|Year : 2014 | Volume
| Issue : 5 | Page : 774-777
Redundant prepuce increases the odds of chronic prostatitis/chronic pelvic pain syndrome (CP/CPPS)
Yu-Yang Zhao, Dong-Liang Xu, Fu-Jun Zhao, Bang-Min Han, Yi Shao, Wei Zhao, Shu-Jie Xia
Department of Urology, Shanghai First People's Hospital, Institute of Urology, Shanghai Jiao Tong University, Shanghai, China
|Date of Submission||29-Dec-2013|
|Date of Decision||04-Feb-2014|
|Date of Acceptance||20-Feb-2014|
|Date of Web Publication||23-May-2014|
Department of Urology, Shanghai First People's Hospital, Institute of Urology, Shanghai Jiao Tong University, Shanghai
Department of Urology, Shanghai First People's Hospital, Institute of Urology, Shanghai Jiao Tong University, Shanghai
Source of Support: None, Conflict of Interest: None
Some published evidence has revealed that the dendritic cells can interact with pathogens that exist in the inner foreskin. This information provides a new vision that pathogens could play a role through the redundant prepuce; numerous studies have failed to find pathogens in prostates of patients who had chronic prostatitis/chronic pelvic pain syndrome (CP/CPPS). However, no studies have reported an association between foreskin length and CP/CPPS. Hence, we conducted a retrospective case-control study of clinical data from 322 CP/CPPS patients (case group) and 341 nonCP/CPPS patients (control group). Demographic characteristics, lifestyle factors, and foreskin lengths were collected and analyzed. Multivariate logistic regression was adopted to calculate the odds of foreskin length for CP/CPPS. According to the multivariate logistic regression results, when the foreskin length covered up more than half of the glans penis, the odds for CP/CPPS were higher with an increased foreskin (odds ratio (OR): 1.66, 95% confidence interval (CI): 1.04-2.66). In comparison, when the glans penis was completely covered by the foreskin, the OR value increased to 1.86 (95% CI, 1.2-2.88). The study results showed an association between foreskin length and the odds of CP/CPPS. When the foreskin length covered up more than half of the glans penis, there were greater odds for CP/CPPS. This possible mechanism might result from interaction between pathogens and DCs in the inner foreskin, consequently activating T-cells to mediate allergic inflammation in the prostate and producing the autoimmunizations causing CP/CPPS.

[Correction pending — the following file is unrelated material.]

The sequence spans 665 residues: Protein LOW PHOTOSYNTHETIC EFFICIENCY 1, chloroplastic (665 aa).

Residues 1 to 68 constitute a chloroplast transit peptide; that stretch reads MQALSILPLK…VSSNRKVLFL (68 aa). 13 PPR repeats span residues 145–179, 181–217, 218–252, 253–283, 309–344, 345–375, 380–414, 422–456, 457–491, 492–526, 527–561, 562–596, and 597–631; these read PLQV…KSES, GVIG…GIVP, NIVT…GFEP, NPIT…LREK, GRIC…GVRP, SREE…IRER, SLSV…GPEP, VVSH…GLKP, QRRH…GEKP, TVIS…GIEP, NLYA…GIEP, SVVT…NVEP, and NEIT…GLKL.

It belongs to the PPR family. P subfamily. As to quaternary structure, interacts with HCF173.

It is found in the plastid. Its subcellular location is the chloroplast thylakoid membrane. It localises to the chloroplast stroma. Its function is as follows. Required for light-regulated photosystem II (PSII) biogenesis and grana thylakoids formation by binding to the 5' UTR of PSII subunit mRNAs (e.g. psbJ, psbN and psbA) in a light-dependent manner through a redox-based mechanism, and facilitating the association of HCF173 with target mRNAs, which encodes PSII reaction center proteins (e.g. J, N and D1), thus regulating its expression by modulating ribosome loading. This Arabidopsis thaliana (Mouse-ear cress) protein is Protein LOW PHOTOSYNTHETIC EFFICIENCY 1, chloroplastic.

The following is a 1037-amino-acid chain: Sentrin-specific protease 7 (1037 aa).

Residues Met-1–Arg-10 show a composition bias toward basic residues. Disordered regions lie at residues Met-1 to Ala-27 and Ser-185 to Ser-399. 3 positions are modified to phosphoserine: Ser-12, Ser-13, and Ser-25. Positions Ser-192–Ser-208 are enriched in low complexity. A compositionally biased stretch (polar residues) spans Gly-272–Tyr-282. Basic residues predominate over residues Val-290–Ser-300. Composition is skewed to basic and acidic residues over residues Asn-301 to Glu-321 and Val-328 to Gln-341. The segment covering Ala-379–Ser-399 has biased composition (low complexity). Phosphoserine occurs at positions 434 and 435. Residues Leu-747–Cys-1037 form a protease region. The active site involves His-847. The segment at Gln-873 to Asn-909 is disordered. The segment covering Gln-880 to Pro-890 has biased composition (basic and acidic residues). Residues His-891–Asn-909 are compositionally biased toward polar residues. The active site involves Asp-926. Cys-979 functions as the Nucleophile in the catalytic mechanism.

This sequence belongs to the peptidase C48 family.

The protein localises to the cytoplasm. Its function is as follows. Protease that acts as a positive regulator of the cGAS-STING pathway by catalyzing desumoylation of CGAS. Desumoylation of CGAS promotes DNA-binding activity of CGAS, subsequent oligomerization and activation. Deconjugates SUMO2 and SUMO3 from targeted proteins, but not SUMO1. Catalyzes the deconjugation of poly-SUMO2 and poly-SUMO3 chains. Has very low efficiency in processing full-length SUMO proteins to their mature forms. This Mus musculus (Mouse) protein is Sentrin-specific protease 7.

Keywords: case control study; chronic pelvic pain syndrome; chronic prostatitis, prepuce
|How to cite this article:|
Zhao YY, Xu DL, Zhao FJ, Han BM, Shao Y, Zhao W, Xia SJ. Redundant prepuce increases the odds of chronic prostatitis/chronic pelvic pain syndrome (CP/CPPS). Asian J Androl 2014;16:774-7
|How to cite this URL:|
Zhao YY, Xu DL, Zhao FJ, Han BM, Shao Y, Zhao W, Xia SJ. Redundant prepuce increases the odds of chronic prostatitis/chronic pelvic pain syndrome (CP/CPPS). Asian J Androl [serial online] 2014 [cited 2020 Sep 19];16:774-7. Available from: http://www.ajandrology.com/text.asp?2014/16/5/774/131706 - DOI: 10.4103/1008-682X.131706
Yu Yang Zhao, Dong Liang Xu. These two authors contributed equally to this work.
| Introduction|| |
Type III (chronic prostatitis/chronic pelvic pain syndrome (CP/CPPS)) is the most common type of CP. It mainly manifests as a long-term repeated pelvic pain or discomfort which lasts for more than 3 months; it may be accompanied by varying degrees of urinary symptoms and sexual dysfunction. This condition exerts serious consequences on a patient quality-of-life. However, CP/CPPS pathogenesis is still unclear and its etiology is complicated. , A combination of pathogen infections and immune abnormalities reportedly involved in this process.  Some nonbacterial pathogens have been reported to associate with nonbacterial CP, mainly manifested as chronic inflammations. ,
The antigen-presenting function of dendritic cells (DCs) in the inner foreskin has been considered as the prominent disease mechanism, as it can change the inner foreskin cytokine secretions and increase HIV susceptibility.  Results from a large multicenter clinical trial in Africa indicated that circumcision could lower the probability of human immunodeficiency virus (HIV) infection by 60%.  Circumcision also was reported to lower human papillomavirus (HPV) , and herpes simplex virus 2 (HSV-2) infection rates.  These clinical study rates showed that pathogens may play a role in CP/CPPS. If DCs located in the inner foreskin can present the antigens of foreign pathogens, the redundant foreskin may be a pathogenic pathway to cause CP/CPPS. However, previous study results alone are not sufficient enough to support this view. In order to affirm this hypothesis, we performed a retrospective case-control study to identify associations between foreskin length and the odds of CP/CPPS among the Chinese population.
| Materials and Methods|| |